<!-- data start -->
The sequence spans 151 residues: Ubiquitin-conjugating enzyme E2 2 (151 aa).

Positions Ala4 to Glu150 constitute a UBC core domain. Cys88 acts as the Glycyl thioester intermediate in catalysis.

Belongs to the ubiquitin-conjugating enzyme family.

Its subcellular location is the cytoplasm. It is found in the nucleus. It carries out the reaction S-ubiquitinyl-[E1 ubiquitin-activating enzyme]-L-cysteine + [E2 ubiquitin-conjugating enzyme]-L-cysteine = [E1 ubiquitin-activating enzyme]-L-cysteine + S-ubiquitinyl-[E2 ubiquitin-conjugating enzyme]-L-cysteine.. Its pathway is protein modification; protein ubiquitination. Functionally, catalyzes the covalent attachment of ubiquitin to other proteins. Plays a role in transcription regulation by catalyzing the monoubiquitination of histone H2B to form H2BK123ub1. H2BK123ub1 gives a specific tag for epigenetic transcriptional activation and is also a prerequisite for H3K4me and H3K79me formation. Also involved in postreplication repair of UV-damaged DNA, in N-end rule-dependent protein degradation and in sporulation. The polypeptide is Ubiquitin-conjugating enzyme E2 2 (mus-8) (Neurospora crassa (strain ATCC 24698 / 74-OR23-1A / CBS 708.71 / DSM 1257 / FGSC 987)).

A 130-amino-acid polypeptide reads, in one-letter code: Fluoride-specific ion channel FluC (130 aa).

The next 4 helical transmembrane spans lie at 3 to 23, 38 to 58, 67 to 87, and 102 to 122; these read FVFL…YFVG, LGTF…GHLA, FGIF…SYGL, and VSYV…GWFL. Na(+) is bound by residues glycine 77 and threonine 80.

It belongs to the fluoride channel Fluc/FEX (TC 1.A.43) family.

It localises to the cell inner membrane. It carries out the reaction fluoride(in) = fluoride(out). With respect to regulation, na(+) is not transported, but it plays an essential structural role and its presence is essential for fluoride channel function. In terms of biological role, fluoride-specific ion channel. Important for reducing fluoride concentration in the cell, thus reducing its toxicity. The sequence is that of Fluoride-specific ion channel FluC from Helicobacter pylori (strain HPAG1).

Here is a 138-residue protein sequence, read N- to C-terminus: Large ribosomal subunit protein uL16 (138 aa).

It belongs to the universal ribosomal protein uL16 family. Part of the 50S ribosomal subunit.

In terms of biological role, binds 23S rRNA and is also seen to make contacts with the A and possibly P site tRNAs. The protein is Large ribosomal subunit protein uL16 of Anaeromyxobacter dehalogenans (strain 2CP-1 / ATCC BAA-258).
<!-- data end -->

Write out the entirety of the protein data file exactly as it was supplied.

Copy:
The sequence spans 151 residues: Ubiquitin-conjugating enzyme E2 2 (151 aa).

Positions Ala4 to Glu150 constitute a UBC core domain. Cys88 acts as the Glycyl thioester intermediate in catalysis.

Belongs to the ubiquitin-conjugating enzyme family.

Its subcellular location is the cytoplasm. It is found in the nucleus. It carries out the reaction S-ubiquitinyl-[E1 ubiquitin-activating enzyme]-L-cysteine + [E2 ubiquitin-conjugating enzyme]-L-cysteine = [E1 ubiquitin-activating enzyme]-L-cysteine + S-ubiquitinyl-[E2 ubiquitin-conjugating enzyme]-L-cysteine.. Its pathway is protein modification; protein ubiquitination. Functionally, catalyzes the covalent attachment of ubiquitin to other proteins. Plays a role in transcription regulation by catalyzing the monoubiquitination of histone H2B to form H2BK123ub1. H2BK123ub1 gives a specific tag for epigenetic transcriptional activation and is also a prerequisite for H3K4me and H3K79me formation. Also involved in postreplication repair of UV-damaged DNA, in N-end rule-dependent protein degradation and in sporulation. The polypeptide is Ubiquitin-conjugating enzyme E2 2 (mus-8) (Neurospora crassa (strain ATCC 24698 / 74-OR23-1A / CBS 708.71 / DSM 1257 / FGSC 987)).

A 130-amino-acid polypeptide reads, in one-letter code: Fluoride-specific ion channel FluC (130 aa).

The next 4 helical transmembrane spans lie at 3 to 23, 38 to 58, 67 to 87, and 102 to 122; these read FVFL…YFVG, LGTF…GHLA, FGIF…SYGL, and VSYV…GWFL. Na(+) is bound by residues glycine 77 and threonine 80.

It belongs to the fluoride channel Fluc/FEX (TC 1.A.43) family.

It localises to the cell inner membrane. It carries out the reaction fluoride(in) = fluoride(out). With respect to regulation, na(+) is not transported, but it plays an essential structural role and its presence is essential for fluoride channel function. In terms of biological role, fluoride-specific ion channel. Important for reducing fluoride concentration in the cell, thus reducing its toxicity. The sequence is that of Fluoride-specific ion channel FluC from Helicobacter pylori (strain HPAG1).

Here is a 138-residue protein sequence, read N- to C-terminus: Large ribosomal subunit protein uL16 (138 aa).

It belongs to the universal ribosomal protein uL16 family. Part of the 50S ribosomal subunit.

In terms of biological role, binds 23S rRNA and is also seen to make contacts with the A and possibly P site tRNAs. The protein is Large ribosomal subunit protein uL16 of Anaeromyxobacter dehalogenans (strain 2CP-1 / ATCC BAA-258).